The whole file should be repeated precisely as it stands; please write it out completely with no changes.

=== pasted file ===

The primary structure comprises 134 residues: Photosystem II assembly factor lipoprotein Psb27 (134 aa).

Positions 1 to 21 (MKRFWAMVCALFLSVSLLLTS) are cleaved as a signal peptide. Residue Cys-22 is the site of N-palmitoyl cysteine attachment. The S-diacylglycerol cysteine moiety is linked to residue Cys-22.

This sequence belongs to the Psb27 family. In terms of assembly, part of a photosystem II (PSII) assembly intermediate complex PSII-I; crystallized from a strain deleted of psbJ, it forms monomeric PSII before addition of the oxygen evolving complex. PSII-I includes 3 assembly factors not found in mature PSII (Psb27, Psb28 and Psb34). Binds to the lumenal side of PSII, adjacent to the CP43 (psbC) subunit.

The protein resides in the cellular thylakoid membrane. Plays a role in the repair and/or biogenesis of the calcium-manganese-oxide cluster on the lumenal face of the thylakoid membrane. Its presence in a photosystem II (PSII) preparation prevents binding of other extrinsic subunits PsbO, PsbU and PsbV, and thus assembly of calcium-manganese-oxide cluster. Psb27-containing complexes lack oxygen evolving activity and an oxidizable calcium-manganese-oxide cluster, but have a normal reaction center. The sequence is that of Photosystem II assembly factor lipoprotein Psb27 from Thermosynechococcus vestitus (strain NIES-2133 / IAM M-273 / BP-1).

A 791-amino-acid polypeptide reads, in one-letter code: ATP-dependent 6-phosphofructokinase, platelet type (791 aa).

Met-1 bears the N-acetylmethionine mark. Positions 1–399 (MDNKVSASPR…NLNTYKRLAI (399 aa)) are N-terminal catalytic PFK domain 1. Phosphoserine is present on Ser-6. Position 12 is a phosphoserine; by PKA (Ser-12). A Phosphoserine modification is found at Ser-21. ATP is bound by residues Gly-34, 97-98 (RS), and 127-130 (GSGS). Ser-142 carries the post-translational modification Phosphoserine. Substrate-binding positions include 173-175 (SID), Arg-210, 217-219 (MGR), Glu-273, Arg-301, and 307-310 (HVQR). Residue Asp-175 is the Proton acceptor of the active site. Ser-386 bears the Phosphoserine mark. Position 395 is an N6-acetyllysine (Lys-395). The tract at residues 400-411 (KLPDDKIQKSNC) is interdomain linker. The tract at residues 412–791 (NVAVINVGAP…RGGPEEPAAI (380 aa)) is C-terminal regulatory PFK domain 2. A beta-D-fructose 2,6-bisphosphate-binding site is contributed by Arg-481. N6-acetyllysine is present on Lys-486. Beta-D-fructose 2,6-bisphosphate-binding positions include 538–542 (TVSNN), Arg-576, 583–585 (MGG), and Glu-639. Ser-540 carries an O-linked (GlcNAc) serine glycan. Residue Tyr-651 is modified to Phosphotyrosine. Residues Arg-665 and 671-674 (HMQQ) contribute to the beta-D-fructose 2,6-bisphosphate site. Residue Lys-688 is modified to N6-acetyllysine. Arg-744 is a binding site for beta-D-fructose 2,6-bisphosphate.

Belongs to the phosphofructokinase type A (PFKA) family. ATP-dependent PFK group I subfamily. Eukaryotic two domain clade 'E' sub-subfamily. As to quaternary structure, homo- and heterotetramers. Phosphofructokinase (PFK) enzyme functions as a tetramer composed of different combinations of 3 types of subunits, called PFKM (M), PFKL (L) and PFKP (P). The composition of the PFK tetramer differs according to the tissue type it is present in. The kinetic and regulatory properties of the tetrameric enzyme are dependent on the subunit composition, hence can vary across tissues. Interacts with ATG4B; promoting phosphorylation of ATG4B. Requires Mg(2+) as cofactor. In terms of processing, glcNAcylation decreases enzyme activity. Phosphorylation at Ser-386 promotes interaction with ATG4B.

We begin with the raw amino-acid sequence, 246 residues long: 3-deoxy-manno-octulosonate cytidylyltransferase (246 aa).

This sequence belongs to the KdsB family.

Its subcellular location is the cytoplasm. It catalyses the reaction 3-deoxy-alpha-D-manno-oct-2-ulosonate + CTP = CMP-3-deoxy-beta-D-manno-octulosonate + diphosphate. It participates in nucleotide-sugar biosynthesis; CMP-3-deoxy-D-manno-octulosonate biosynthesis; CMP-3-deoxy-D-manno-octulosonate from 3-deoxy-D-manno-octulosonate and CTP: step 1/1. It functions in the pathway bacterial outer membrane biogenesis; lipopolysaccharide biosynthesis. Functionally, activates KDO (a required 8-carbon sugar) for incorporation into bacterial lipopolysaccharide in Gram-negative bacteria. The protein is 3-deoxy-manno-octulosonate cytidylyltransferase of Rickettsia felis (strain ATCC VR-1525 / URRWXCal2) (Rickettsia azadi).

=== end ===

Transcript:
The primary structure comprises 134 residues: Photosystem II assembly factor lipoprotein Psb27 (134 aa).

Positions 1 to 21 (MKRFWAMVCALFLSVSLLLTS) are cleaved as a signal peptide. Residue Cys-22 is the site of N-palmitoyl cysteine attachment. The S-diacylglycerol cysteine moiety is linked to residue Cys-22.

This sequence belongs to the Psb27 family. In terms of assembly, part of a photosystem II (PSII) assembly intermediate complex PSII-I; crystallized from a strain deleted of psbJ, it forms monomeric PSII before addition of the oxygen evolving complex. PSII-I includes 3 assembly factors not found in mature PSII (Psb27, Psb28 and Psb34). Binds to the lumenal side of PSII, adjacent to the CP43 (psbC) subunit.

The protein resides in the cellular thylakoid membrane. Plays a role in the repair and/or biogenesis of the calcium-manganese-oxide cluster on the lumenal face of the thylakoid membrane. Its presence in a photosystem II (PSII) preparation prevents binding of other extrinsic subunits PsbO, PsbU and PsbV, and thus assembly of calcium-manganese-oxide cluster. Psb27-containing complexes lack oxygen evolving activity and an oxidizable calcium-manganese-oxide cluster, but have a normal reaction center. The sequence is that of Photosystem II assembly factor lipoprotein Psb27 from Thermosynechococcus vestitus (strain NIES-2133 / IAM M-273 / BP-1).

A 791-amino-acid polypeptide reads, in one-letter code: ATP-dependent 6-phosphofructokinase, platelet type (791 aa).

Met-1 bears the N-acetylmethionine mark. Positions 1–399 (MDNKVSASPR…NLNTYKRLAI (399 aa)) are N-terminal catalytic PFK domain 1. Phosphoserine is present on Ser-6. Position 12 is a phosphoserine; by PKA (Ser-12). A Phosphoserine modification is found at Ser-21. ATP is bound by residues Gly-34, 97-98 (RS), and 127-130 (GSGS). Ser-142 carries the post-translational modification Phosphoserine. Substrate-binding positions include 173-175 (SID), Arg-210, 217-219 (MGR), Glu-273, Arg-301, and 307-310 (HVQR). Residue Asp-175 is the Proton acceptor of the active site. Ser-386 bears the Phosphoserine mark. Position 395 is an N6-acetyllysine (Lys-395). The tract at residues 400-411 (KLPDDKIQKSNC) is interdomain linker. The tract at residues 412–791 (NVAVINVGAP…RGGPEEPAAI (380 aa)) is C-terminal regulatory PFK domain 2. A beta-D-fructose 2,6-bisphosphate-binding site is contributed by Arg-481. N6-acetyllysine is present on Lys-486. Beta-D-fructose 2,6-bisphosphate-binding positions include 538–542 (TVSNN), Arg-576, 583–585 (MGG), and Glu-639. Ser-540 carries an O-linked (GlcNAc) serine glycan. Residue Tyr-651 is modified to Phosphotyrosine. Residues Arg-665 and 671-674 (HMQQ) contribute to the beta-D-fructose 2,6-bisphosphate site. Residue Lys-688 is modified to N6-acetyllysine. Arg-744 is a binding site for beta-D-fructose 2,6-bisphosphate.

Belongs to the phosphofructokinase type A (PFKA) family. ATP-dependent PFK group I subfamily. Eukaryotic two domain clade 'E' sub-subfamily. As to quaternary structure, homo- and heterotetramers. Phosphofructokinase (PFK) enzyme functions as a tetramer composed of different combinations of 3 types of subunits, called PFKM (M), PFKL (L) and PFKP (P). The composition of the PFK tetramer differs according to the tissue type it is present in. The kinetic and regulatory properties of the tetrameric enzyme are dependent on the subunit composition, hence can vary across tissues. Interacts with ATG4B; promoting phosphorylation of ATG4B. Requires Mg(2+) as cofactor. In terms of processing, glcNAcylation decreases enzyme activity. Phosphorylation at Ser-386 promotes interaction with ATG4B.

We begin with the raw amino-acid sequence, 246 residues long: 3-deoxy-manno-octulosonate cytidylyltransferase (246 aa).

This sequence belongs to the KdsB family.

Its subcellular location is the cytoplasm. It catalyses the reaction 3-deoxy-alpha-D-manno-oct-2-ulosonate + CTP = CMP-3-deoxy-beta-D-manno-octulosonate + diphosphate. It participates in nucleotide-sugar biosynthesis; CMP-3-deoxy-D-manno-octulosonate biosynthesis; CMP-3-deoxy-D-manno-octulosonate from 3-deoxy-D-manno-octulosonate and CTP: step 1/1. It functions in the pathway bacterial outer membrane biogenesis; lipopolysaccharide biosynthesis. Functionally, activates KDO (a required 8-carbon sugar) for incorporation into bacterial lipopolysaccharide in Gram-negative bacteria. The protein is 3-deoxy-manno-octulosonate cytidylyltransferase of Rickettsia felis (strain ATCC VR-1525 / URRWXCal2) (Rickettsia azadi).